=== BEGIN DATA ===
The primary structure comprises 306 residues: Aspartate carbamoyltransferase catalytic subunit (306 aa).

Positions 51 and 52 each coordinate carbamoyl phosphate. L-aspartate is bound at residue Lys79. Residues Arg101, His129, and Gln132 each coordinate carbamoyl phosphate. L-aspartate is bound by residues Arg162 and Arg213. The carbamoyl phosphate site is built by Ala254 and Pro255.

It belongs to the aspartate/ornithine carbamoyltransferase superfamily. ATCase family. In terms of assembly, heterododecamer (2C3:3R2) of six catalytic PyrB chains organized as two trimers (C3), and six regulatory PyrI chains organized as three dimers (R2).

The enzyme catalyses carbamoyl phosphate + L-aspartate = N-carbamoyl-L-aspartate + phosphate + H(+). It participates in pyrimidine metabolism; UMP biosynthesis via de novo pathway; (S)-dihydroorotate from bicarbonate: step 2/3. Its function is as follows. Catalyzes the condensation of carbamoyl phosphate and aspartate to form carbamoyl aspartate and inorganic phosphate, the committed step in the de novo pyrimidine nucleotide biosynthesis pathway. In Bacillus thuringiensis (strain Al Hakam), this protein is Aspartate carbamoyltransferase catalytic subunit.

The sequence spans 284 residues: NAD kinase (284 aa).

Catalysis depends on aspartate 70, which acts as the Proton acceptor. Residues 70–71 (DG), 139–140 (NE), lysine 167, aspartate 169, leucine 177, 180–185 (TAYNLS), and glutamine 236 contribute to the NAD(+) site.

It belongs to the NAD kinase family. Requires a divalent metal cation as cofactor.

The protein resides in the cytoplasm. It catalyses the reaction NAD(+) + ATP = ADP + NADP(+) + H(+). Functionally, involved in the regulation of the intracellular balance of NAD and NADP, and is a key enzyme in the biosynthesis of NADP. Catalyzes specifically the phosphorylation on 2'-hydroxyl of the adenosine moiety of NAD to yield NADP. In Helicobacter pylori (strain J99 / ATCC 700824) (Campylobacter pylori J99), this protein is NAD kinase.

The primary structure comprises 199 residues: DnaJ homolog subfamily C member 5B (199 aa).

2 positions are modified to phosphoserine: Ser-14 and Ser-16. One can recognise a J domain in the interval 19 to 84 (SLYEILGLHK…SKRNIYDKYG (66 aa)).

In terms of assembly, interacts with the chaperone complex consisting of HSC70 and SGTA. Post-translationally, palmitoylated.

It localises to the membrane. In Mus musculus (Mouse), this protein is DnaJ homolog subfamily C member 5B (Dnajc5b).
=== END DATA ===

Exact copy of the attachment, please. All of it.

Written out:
The primary structure comprises 306 residues: Aspartate carbamoyltransferase catalytic subunit (306 aa).

Positions 51 and 52 each coordinate carbamoyl phosphate. L-aspartate is bound at residue Lys79. Residues Arg101, His129, and Gln132 each coordinate carbamoyl phosphate. L-aspartate is bound by residues Arg162 and Arg213. The carbamoyl phosphate site is built by Ala254 and Pro255.

It belongs to the aspartate/ornithine carbamoyltransferase superfamily. ATCase family. In terms of assembly, heterododecamer (2C3:3R2) of six catalytic PyrB chains organized as two trimers (C3), and six regulatory PyrI chains organized as three dimers (R2).

The enzyme catalyses carbamoyl phosphate + L-aspartate = N-carbamoyl-L-aspartate + phosphate + H(+). It participates in pyrimidine metabolism; UMP biosynthesis via de novo pathway; (S)-dihydroorotate from bicarbonate: step 2/3. Its function is as follows. Catalyzes the condensation of carbamoyl phosphate and aspartate to form carbamoyl aspartate and inorganic phosphate, the committed step in the de novo pyrimidine nucleotide biosynthesis pathway. In Bacillus thuringiensis (strain Al Hakam), this protein is Aspartate carbamoyltransferase catalytic subunit.

The sequence spans 284 residues: NAD kinase (284 aa).

Catalysis depends on aspartate 70, which acts as the Proton acceptor. Residues 70–71 (DG), 139–140 (NE), lysine 167, aspartate 169, leucine 177, 180–185 (TAYNLS), and glutamine 236 contribute to the NAD(+) site.

It belongs to the NAD kinase family. Requires a divalent metal cation as cofactor.

The protein resides in the cytoplasm. It catalyses the reaction NAD(+) + ATP = ADP + NADP(+) + H(+). Functionally, involved in the regulation of the intracellular balance of NAD and NADP, and is a key enzyme in the biosynthesis of NADP. Catalyzes specifically the phosphorylation on 2'-hydroxyl of the adenosine moiety of NAD to yield NADP. In Helicobacter pylori (strain J99 / ATCC 700824) (Campylobacter pylori J99), this protein is NAD kinase.

The primary structure comprises 199 residues: DnaJ homolog subfamily C member 5B (199 aa).

2 positions are modified to phosphoserine: Ser-14 and Ser-16. One can recognise a J domain in the interval 19 to 84 (SLYEILGLHK…SKRNIYDKYG (66 aa)).

In terms of assembly, interacts with the chaperone complex consisting of HSC70 and SGTA. Post-translationally, palmitoylated.

It localises to the membrane. In Mus musculus (Mouse), this protein is DnaJ homolog subfamily C member 5B (Dnajc5b).